Geology at Red Hill
Red Hill, a 1 km long roadcut exposure located in Clinton County Pennsylvania, has been identified as part of the Duncannon Member of the Catskill Formation. Red Hill is a relatively isolated outcrop that is at least 45 km removed from the nearest substantial exposure of Late Devonian sediments. Palynological dating (using fossil plant spores) indicates that the fossil-rich rocks date to the upper Fa2c part of the Upper Famennian stage of the Late Devonian and were probably deposited 361 million years ago.
The paleoenvironment was tropical to sub-tropical with an estimated paleolatitude of 20° S. A paleosol (fossil soils) investigation revealed an alternating pattern of aridisols and vertisols that indicates extended periods of arid conditions interspersed with more mesic conditions characterized by moderate precipitation (821 +/-141 mm/yr) and a pronounced dry season. The fossiliferous deposits formed during the wetter part of the climatic cycle.
The sedimentary rocks at Red Hill are fluvial (i.e., they were deposited by a river). Red mudstones account for most of the rocks found at Red Hill, and give the site its characteristic color. Lenses of greenish-gray mudstones and fine- to very fine-grained sandstones are also present. The arrangement of these rocks in finning-upwards cycles of 5-10 m indicate that Red Hill was the site of a wide, meandering, lowland river. The paucity of coarser sandy sediments indicate that currents were generally sluggish. In addition, much of the red mudstones showed evidence of repeated drying and wetting, suggesting a pattern of advancing and receding floodwaters. Given the paucity of coarse sands, flooding at Red Hill was probably not destructive. Instead, it may have been seasonal and a source of ecosystem enrichment.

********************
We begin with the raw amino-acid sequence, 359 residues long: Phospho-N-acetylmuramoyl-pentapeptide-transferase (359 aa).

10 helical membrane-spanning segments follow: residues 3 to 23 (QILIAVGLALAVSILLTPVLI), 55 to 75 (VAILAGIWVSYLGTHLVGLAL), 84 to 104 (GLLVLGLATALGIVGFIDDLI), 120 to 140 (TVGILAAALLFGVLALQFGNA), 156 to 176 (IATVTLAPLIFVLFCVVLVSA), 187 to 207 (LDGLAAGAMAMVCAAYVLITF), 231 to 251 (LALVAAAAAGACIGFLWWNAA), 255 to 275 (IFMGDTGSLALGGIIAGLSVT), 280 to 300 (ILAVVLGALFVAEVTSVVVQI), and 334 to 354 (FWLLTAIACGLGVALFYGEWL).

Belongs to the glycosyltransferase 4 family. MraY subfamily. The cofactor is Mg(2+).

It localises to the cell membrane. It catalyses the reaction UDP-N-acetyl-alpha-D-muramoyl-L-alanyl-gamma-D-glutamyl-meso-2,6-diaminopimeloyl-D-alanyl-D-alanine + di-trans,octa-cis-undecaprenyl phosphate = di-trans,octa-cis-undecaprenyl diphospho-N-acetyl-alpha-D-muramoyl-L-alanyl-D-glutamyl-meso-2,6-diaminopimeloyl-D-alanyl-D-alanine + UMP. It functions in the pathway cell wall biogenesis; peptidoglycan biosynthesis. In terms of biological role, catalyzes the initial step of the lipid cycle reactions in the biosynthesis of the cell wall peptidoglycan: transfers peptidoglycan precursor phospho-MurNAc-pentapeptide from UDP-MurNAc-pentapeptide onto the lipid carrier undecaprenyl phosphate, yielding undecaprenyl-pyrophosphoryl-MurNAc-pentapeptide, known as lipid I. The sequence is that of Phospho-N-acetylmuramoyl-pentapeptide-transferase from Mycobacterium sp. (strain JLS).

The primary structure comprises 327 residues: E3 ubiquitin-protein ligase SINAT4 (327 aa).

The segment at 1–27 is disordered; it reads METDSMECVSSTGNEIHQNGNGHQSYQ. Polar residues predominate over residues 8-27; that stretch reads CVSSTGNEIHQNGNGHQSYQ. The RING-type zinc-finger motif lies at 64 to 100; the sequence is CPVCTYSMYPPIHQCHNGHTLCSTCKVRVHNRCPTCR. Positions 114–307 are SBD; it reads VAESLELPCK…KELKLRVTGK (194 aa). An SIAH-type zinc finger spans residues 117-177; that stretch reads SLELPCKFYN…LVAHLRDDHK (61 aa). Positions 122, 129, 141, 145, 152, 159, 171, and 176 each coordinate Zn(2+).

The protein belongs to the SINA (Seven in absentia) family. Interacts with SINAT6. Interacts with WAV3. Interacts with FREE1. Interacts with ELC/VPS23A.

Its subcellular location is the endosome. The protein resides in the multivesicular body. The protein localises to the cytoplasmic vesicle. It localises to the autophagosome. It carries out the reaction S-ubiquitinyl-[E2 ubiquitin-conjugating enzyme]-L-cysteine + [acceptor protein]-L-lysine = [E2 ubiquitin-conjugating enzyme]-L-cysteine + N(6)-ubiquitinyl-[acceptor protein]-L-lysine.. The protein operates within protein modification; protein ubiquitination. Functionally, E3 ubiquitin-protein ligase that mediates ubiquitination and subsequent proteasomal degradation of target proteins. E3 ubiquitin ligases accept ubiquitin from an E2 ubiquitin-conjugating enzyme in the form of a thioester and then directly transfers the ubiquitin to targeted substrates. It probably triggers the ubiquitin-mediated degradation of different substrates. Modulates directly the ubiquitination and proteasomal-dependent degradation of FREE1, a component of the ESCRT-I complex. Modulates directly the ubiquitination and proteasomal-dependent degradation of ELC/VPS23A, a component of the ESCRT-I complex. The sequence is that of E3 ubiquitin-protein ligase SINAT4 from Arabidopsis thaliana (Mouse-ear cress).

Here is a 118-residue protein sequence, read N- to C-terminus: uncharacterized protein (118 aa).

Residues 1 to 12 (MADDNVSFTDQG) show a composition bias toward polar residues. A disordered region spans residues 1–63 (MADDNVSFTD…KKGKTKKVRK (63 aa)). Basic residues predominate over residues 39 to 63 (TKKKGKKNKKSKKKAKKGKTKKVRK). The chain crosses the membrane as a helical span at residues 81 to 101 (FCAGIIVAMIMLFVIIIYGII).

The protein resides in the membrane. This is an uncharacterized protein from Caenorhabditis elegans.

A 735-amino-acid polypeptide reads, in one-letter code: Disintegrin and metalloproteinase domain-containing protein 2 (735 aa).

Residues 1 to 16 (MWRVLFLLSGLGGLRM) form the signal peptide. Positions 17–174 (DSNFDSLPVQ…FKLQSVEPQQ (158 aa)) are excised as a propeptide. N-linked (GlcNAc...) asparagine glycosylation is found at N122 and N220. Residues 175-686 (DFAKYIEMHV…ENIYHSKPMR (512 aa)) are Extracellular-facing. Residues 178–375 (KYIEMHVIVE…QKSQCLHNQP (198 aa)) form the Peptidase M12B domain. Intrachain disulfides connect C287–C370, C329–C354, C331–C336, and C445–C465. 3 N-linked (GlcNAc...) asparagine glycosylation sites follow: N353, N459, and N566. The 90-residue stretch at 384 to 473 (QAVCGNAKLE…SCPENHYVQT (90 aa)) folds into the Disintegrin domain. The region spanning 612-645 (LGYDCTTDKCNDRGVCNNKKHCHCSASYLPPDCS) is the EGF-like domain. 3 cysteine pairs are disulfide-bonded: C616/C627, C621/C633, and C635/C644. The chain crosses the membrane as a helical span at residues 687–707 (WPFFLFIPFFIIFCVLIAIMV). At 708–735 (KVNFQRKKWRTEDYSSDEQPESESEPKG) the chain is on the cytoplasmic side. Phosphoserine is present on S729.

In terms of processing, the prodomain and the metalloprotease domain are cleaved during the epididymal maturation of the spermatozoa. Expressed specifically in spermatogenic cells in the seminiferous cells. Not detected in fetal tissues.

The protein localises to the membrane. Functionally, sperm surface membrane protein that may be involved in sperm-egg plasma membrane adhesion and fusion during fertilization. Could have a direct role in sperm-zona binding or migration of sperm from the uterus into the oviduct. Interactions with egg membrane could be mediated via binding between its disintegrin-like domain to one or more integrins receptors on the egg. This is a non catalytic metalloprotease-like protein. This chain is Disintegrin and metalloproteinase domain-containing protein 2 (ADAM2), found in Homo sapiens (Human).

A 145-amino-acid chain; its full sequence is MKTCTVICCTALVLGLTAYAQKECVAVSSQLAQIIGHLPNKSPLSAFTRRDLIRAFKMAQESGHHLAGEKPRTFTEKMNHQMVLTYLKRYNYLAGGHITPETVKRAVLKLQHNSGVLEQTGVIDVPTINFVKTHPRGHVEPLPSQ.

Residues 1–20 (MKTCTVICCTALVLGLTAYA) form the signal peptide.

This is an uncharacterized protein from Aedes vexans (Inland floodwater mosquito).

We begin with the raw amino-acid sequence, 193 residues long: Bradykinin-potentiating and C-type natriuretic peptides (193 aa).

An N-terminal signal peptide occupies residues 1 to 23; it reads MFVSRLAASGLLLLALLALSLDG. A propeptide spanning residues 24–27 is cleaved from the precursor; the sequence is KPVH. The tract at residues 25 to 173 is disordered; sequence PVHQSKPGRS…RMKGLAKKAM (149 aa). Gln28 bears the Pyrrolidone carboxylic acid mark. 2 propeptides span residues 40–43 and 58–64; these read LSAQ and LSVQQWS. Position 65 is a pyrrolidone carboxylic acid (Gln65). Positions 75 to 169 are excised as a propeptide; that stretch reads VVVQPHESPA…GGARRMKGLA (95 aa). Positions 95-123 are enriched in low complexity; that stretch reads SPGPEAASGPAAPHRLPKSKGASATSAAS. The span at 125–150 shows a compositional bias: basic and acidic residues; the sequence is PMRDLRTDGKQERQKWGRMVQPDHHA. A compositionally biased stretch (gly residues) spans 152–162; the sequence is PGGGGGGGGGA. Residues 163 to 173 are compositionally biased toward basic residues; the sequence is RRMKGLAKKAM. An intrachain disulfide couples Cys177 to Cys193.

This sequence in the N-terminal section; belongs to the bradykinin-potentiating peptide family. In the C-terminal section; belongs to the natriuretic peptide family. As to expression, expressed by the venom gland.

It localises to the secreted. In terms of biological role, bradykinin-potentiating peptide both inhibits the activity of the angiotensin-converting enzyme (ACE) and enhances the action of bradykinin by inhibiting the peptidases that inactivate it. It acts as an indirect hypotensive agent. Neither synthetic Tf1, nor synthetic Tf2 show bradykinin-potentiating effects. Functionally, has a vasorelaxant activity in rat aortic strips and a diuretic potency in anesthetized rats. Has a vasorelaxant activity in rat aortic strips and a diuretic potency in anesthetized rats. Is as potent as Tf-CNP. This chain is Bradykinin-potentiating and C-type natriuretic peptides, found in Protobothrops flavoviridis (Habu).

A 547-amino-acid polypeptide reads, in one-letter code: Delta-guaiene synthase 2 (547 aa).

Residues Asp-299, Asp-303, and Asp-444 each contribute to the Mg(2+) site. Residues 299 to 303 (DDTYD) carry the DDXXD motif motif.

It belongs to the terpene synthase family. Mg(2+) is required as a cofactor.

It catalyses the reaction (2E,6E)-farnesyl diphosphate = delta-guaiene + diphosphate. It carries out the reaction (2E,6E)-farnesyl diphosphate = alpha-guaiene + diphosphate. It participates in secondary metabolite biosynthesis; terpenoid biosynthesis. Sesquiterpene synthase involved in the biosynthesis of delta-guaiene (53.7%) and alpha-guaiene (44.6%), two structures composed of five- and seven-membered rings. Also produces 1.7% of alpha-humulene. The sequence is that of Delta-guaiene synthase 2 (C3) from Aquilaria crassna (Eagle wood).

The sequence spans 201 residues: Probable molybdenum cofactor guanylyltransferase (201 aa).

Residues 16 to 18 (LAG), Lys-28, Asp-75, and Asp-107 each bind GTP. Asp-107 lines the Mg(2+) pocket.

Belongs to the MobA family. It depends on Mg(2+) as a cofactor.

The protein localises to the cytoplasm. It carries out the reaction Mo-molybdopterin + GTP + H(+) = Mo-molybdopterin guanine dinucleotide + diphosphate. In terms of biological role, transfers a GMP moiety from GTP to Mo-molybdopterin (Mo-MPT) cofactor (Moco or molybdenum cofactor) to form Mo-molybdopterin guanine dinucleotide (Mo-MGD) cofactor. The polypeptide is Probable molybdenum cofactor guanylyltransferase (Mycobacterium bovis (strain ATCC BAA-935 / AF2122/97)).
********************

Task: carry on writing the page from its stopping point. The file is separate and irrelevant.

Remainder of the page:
Taphonomic observations indicate that the plants and animals at Red Hill lived near where their remains were fossilized. Most vertebrate remains were recovered from shallow channel margins and were usually disarticulated, but associated (i.e., the bones were not joined, but were found together). They also don't show signs of extensive reworking and transport. Plant material was most common in a reduced lens (greenish-gray mudstone) which was probably a pond lying on the floodplain. The presence of well-preserved rooting structures suggest that at least some of the plants grew in or adjacent to the pond.
The Duncannon Member of the Catskill Formation is part of a larger geological unit often referred to as the Catskill Delta, a complex of Middle to Late Devonian alluvial, deltaic and marine deposits produced by the erosion of the Acadian Orogeny. The Catskill Delta lies in the present day Central Appalachians, with alluvial deposits extending from southeastern New York through Pennsylvania, Maryland, West Virginia and northwestern Virginia; associated marine deposits extend westward into Ohio and southward into Tennessee. A series of rivers (including the one at Red Hill) generally flowed in a northwest direction from the Acadian Uplands across a broad coastal plain and into the Catskill Sea, an inland sea covering part of western paleocontinent of Euramerica.
- E. Copeland & M. Lindholm's website on the Acadian Orogeny:
- Paleontological Research Institute's pdf on the Acadian Orogeny:
- Scientific Papers:
- Daeschler, E.B. and W. Cressler. 1997. "Paleocology of Red Hill: A Late Devonian tetrapod site in Pennsylvania (abstract)." J. Vert. Paleo. 17(3) Supplement: 41A.
- Retallack, G. 2004. "Paleoenvironments of Late Devonian tetrapods from Pennsylvania." Journal of Vertebrate Paleontology Abstracts 24(suppl.3): 103A.
- Traverse, A. 2003. "Dating the earliest tetrapods: A Catskill palynological problem in Pennsylvania." Cour. Forsch. -Inst. Senckenberg 241:19-29.
- Woodrow, D.L. 1985. "Paleogeography, paleoclimate, and sedimentary processes of the Late Devonian Catskill Delta." pp. 51-63 In: D.L. Woodrow and W.D. Sevon (eds.). The Catskill Delta. Geological Soc. America Special Paper 201
- Woodrow, D.L., R.A.J. Robinson, Anthony R. Prave, A. Traverse, E.B. Daeschler, N.D. Rowe and N.A. DeLaney. 1995. "Stratigraphic, sedimentologic, and temporal framework of Red Hill (Upper Devonian Catskill Formation) near Hyner, Clinton County, Pennsylvania: site of the oldest amphibian known from North America. Field Trip Guide." 60th Annual Field Conference of Pennsylvanian Geologist: 1-8.
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